Children Suffer Nuclear Impact Worldwide


Do children suffer worldwide from atomic power? Absolutely. CCTV host Margaret Harrington anchored a panel with Maggie Gundersen, Caroline Phillips, and Chiho Kaneko from Fairewinds Energy Education to discuss the health risks to children around the world from operating nuclear power reactors and their burgeoning waste. In the aftermath of the nuclear meltdowns at Fukushima Daiichi, mothers in Japan especially bear the responsibility to protect their children. As a result, they experience greater hardships in an environment where just expressing one’s legitimate concerns about radiation contamination is seen as a treasonous act. Meanwhile in Ukraine, 30-years following the atomic disaster at Chernobyl, the repercussions of massive radioactive contamination and government zoning continue to severely impact children living within 50 miles of Chernobyl’s epicenter. The United States is not immune to these worries and contentions as Tritium, Strontium-90, and Cesium 137 are radioactive releases that threaten the health of children living nearby leaky atomic power reactors and nuclear waste dumps. Learn more by watching this episode of Nuclear Free Future as the women of Fairewinds lend their voices to protect the children. 

Energy News: 

The Telegraph

French nuclear giant, AREVA, has suffered some major economic failings, but financial problems became the least of AREVA’s troubles on Tuesday when France’s independent Nuclear Safety Authority (NSA) confirmed “irregularities” in 400 parts produced by the company since 1965. “These irregularities consist in incoherencies, modifications or omissions in manufacturing dossiers,” ASN said in a statement. Of these 400 faulty parts, at least 50 are currently in service in operating atomic power plants throughout France. An operator who conducted tests on AREVA metal parts wrote down their findings on a host of parameters. “When a value was obtained at the upper end of the required norm, the written reports of certain manufacturing reports were allegedly modified,” the operator wrote. Apparently, this was the case for around 400 parts. These 400 falsified documents were uncovered during an audit ordered by the ASN following last year’s discovery of a dangerous flaw in an AREVA reactor vessel in France’s Flamanville EPR nuclear plant. Currently, there are plans for two new atomic power plants to be built at Hinkley Point in Great Britain using this same Flamanville model. Just to reiterate the gravity of the manufacturing failure in Flamanville’s atomic plant: reactor vessels are used to contain the atomic core, nuclear fuel, and its radioactivity.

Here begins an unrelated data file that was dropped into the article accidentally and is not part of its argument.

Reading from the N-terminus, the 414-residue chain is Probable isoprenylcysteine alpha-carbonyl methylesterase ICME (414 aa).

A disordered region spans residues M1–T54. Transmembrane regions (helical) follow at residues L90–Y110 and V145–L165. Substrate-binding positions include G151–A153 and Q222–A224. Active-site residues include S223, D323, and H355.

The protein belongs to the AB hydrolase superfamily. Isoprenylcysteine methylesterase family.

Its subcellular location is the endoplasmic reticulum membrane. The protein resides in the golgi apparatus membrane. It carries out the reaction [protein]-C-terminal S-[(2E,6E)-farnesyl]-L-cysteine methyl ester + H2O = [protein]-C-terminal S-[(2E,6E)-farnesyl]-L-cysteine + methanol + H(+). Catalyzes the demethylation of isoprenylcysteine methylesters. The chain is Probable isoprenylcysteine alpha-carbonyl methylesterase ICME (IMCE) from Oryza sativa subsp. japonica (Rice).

Associated Press

Yuichi Okamura, Tokyo Electric Power Company general manager at Fukushima Daiichi and chief architect of the infamous ‘ice wall’, admits that even if the ice wall is built perfectly, it will not completely block out all water from reaching Fukushima Daiichi’s destroyed atomic reactors. In fact, Okamura projects as much as 50 tons of water will reach the reactors ­– daily ­– and become contaminated. The purpose of the $312M ‘ice wall’, payed for with taxpayer money, is to keep groundwater from entering the meltdown site. Currently, water is continuously sprayed into the reactors to keep the radioactive debris from overheating. This has resulted in nearly 1,000 tanks of radiated water surrounding the plant with more tanks built and filled every week. The constant flow of groundwater into the plant has been an issue since the first days of Fukushima Daiichi’s atomic mess that atomic power risk critics like Fairewinds Arnie Gundersen predicted at the start of the meltdowns. Shigeaki Tsunoyama, honorary professor and former president of University of Aizu in Fukushima, stated “Building a concrete wall into the hill near the plant right after the disaster would have minimized the contaminated water problem considerably.” However, now due to the negligence of Fukushima Daiichi owner TEPCO and government regulators, even a perfectly constructed ‘ice wall’ will produce the same amount of radioactive water daily that was produced by the Three Mile Island meltdown in eight months.